Sunday, 3 August 2014

The $1000 pill

How do you price a drug ?  Its a question almost impossible to answer without vehement and justifiable criticism, whatever your answer may be. Nothing typifies this better than the absolute storm raging over Sovaldi.

Sovaldi is a new drug introduced as a cure for Hepatitis C, which was hitherto very difficult to cure. Almost a miracle drug with something like 90% success rate.  In six months it has already become the largest selling drug in the world. In these six months, it has clocked sales of $5.7 billion. Its maker, Gilead, has seen a 50% jump in share price.  Fantastic, you would think.

The only fly in the ointment is that each pill costs $1000 in the US. Or Rs 60,000 if you prefer. You need to take the pills for a six week period, twice a day. That's a bill of $ 84,000. In the rupee equivalent it sounds even more expensive - Rs 50 lakhs.

A veritable storm of accusation and counter argument has arisen. $ 1000 a pill ?? That is criminal argue the opponents. The big bad corporate world is simply gouging the sick to make greedy profits. Bad Bad.

Counters the company - the $ 84,000 treatment bill is significantly cheaper than any alternative which can all be proved to be more expensive with lesser chances of success.  This is therefore a cost saving to patients and instead of being deified, the company is being villified, they say.The trouble with this argument is that the alternative is really liver failure.

This being the US of A, there are all sorts of complications. Medicaid, their programme for providing free medicines for the poor, estimates that it would cost it $ 55 bn if every person eligible for Medicaid and is suffering from Hepatitis C is given this medicine. And the law says no drug that has been approved by the FDA can be withheld from Medicaid.  Of course, there isn't the $ 55bn lying around.  It has also been estimated that the premiums for Medicare (their programme for the elderly) could go up by upto 8% on this single drug alone.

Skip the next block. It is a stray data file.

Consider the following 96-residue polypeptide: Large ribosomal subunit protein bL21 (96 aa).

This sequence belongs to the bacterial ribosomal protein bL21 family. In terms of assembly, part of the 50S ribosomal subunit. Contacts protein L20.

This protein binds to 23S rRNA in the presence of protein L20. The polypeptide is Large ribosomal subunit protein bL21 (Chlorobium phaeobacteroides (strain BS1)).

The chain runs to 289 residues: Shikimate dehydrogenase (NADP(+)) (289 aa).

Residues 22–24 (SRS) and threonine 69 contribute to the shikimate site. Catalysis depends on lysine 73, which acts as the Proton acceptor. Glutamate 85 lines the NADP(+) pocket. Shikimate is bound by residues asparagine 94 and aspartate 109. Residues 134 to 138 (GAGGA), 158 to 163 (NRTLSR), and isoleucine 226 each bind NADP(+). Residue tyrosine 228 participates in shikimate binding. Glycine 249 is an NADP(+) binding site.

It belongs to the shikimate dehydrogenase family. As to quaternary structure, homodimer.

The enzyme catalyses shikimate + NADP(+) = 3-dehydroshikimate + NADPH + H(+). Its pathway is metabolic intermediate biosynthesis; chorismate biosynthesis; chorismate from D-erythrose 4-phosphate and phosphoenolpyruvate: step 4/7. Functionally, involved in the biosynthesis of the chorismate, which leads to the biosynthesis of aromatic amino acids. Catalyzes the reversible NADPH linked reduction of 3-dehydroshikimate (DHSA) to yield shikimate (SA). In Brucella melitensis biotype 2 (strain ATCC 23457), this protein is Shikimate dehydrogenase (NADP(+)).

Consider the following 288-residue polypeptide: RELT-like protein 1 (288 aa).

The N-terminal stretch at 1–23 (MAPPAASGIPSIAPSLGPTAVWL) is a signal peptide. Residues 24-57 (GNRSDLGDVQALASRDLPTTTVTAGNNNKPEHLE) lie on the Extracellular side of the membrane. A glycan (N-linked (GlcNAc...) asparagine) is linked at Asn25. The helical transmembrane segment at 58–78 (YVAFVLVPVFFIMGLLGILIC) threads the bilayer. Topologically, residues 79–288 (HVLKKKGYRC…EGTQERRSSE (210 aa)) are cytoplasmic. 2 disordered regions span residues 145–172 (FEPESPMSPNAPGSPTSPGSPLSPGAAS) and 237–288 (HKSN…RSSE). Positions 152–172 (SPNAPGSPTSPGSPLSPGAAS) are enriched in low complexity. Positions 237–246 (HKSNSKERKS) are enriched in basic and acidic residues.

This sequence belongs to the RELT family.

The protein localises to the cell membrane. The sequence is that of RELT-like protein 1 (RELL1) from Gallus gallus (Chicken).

Free market and freedom of pricing is a fundamental tenet of the capitalist world. America, to its credit, defends this even under difficult circumstances. The pharmaceutical industry is a special one - most research results in failure and blockbuster drugs are extremely rare. For every success there are probably 100 failures. If you do not allow blockbuster drugs to make very high profits, there will not be the pipeline of innovation. For all the noise from the rest of the world, the fact is that most of medical innovation comes from the US.

What about the rest of the world, indeed. In previous cases phramaceutical companies have been pilloried for pricing drugs so expensive in the third world that the most needy have no access to them. Gilead, mindful of these pressures, has priced the drug at $11 a pill in Egypt. This has resulted in a storm of protest in the US. If you can sell it for $ 11 in Egypt, why are you charging me $ 1000, shout the American customers (insurance companies, actually, for it is they who foot the bill in the US). They are cursing that America is subsidising the rest of the world on medical innovation. Gilead is shaking its head saying heads I lose, tails you win.

So back to the basic question - how do you price a drug. Yes, free markets and freedom of pricing is important. Yes, huge profits are the attraction for costly R&D which mostly fails. And yet when something succeeds, it creates a monopoly and it is an accepted principle in capitalism that monopolies will be regulated by the government. It is also a fact that, unlike in other product categories, the consumer does not have freedom of choice and is in an extremely vulnerable position at the time of consumption.  Difficult issues to grapple with.

The last body you would expect to give a sane solution to this, is the US Senate, filled with pompous gasbags of doubtful literacy and questionable intelligence. But in this case, this blogger is actively looking to the US Senate to provide an opinion. For the issue has been taken up by Ron Wyden , one of the (only ?) respected, principled Senator from Oregon (Sriram take a bow for electing him). He is one of the few capable of producing a position of substance.